Throughout the evening, as Henry and I mulled over what to do next, my mind kept returning to a viral Facebook post I’d seen earlier in the summer. According to the post, three women were having drinks at a restaurant one evening when one of them spotted a man at nearby table slip something into his date’s drink while she was in the bathroom. The three women reported him to the restaurant staff. When the man’s actions were confirmed on security footage, the staff called the police. As the Facebook post was shared and reshared, the women were hailed as heroes.
But that post as I remembered it described a more straightforward incident than the one I was facing: the man had clearly been engaging in suspicious activity, and the staff were able to take action. In our case, Henry and I couldn’t think of anyone to call for help aside from the police, yet dialing 911 seemed extreme.
To Rosser, calling the police is not the obvious solution. “That’s actually not an option for someone who’s been overpoliced, particularly black students, or people who are recent immigrants,” she says. “There are a lot of people who are afraid of any kind of involvement with law enforcement, or even campus security.”
When police do get involved, she says, they often take limited action. She refers to the Globe and Mail’s recent Unfounded investigation, which brought to the fore the alarmingly high rate of sexual assault cases that Canadian law enforcement dismissed due to insufficient evidence, as an example. “So while we work on fixing that institutionalized situation, we also have to think about, realistically, what else can we do?”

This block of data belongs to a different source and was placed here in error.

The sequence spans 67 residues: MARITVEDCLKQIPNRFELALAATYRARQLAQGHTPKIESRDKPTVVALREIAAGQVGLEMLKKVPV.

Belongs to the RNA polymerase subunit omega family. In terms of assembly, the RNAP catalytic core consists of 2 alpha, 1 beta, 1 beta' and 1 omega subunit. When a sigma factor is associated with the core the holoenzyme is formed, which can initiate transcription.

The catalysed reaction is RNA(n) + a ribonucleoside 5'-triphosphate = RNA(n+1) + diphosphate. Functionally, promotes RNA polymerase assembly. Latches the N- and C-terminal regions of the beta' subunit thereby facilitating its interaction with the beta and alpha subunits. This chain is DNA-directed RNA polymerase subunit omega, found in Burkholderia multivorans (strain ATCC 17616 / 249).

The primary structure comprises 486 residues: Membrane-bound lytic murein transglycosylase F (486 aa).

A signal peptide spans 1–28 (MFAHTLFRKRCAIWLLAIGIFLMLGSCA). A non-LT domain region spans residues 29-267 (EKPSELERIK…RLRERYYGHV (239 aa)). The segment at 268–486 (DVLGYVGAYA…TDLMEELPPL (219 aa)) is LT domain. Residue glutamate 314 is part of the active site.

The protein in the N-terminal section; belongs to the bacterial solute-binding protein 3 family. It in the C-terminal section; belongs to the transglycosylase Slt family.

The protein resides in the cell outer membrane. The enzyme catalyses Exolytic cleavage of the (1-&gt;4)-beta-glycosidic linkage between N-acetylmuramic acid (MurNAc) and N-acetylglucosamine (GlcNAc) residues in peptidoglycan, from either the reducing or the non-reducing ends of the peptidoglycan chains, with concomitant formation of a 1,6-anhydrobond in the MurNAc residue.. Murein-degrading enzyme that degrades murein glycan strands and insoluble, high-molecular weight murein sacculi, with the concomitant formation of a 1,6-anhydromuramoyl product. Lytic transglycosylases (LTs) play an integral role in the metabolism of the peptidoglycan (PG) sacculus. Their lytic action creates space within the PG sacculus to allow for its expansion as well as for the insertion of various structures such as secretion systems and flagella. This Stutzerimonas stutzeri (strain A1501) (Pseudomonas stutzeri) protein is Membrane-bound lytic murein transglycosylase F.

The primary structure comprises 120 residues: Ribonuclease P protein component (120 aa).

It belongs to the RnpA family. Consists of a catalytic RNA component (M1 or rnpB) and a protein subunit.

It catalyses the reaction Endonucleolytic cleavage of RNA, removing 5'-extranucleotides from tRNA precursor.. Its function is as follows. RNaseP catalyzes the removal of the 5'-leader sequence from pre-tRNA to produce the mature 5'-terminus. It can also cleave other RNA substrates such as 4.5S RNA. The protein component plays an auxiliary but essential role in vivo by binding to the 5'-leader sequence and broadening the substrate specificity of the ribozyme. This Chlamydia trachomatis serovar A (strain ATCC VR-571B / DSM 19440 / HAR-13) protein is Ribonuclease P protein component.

As part of its curriculum, Bringing in the Bystander holds discussions about real scenarios, often ones that participants are already familiar with. These include the Stanford rape case of 2015, when two graduate students chased down Brock Turner, whom they’d seen sexually assaulting an intoxicated woman in an alleyway. The students held down Turner and called the police. When the news broke, they, too, became media heroes and role models.
“The Brock Turner sexual assault case proves that bystander intervention works,” a Business Insider headline declared. But the two graduate students were lucky: although they were visibly shaken, they weren’t physically harmed.
“What tends to be taken up in the media . . . is that story of the hero, and direct intervention, and a highly risky intervention, because we like that story,” says Rosser. “But that’s not the majority of situations we’re trying to teach students.” There are other, more subtle ways to intervene, she says: if something looks suspicious at a party, for instance, flicking on the lights or turning off the music can be a quick way to diffuse uncomfortable situations. If someone is being harassed in a public place, strangers can walk up to the victim and pretend to know them, gently pulling them away from the line of attack. But quiet interventions rarely make the news.
“It’s a lot harder to find a good example that valorizes that behind-the-scenes interruption,” says Rosser. “The kinds of interventions we want to encourage are not that heroic in terms of our social scripts about heroes.”